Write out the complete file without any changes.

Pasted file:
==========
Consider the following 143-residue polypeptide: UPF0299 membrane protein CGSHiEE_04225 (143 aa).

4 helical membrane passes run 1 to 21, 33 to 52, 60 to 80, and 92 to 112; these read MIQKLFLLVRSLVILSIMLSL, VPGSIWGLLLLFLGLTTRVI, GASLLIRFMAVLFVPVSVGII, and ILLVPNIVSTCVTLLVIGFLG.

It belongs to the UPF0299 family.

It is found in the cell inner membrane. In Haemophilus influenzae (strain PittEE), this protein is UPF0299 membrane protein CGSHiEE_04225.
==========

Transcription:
Consider the following 143-residue polypeptide: UPF0299 membrane protein CGSHiEE_04225 (143 aa).

4 helical membrane passes run 1 to 21, 33 to 52, 60 to 80, and 92 to 112; these read MIQKLFLLVRSLVILSIMLSL, VPGSIWGLLLLFLGLTTRVI, GASLLIRFMAVLFVPVSVGII, and ILLVPNIVSTCVTLLVIGFLG.

It belongs to the UPF0299 family.

It is found in the cell inner membrane. In Haemophilus influenzae (strain PittEE), this protein is UPF0299 membrane protein CGSHiEE_04225.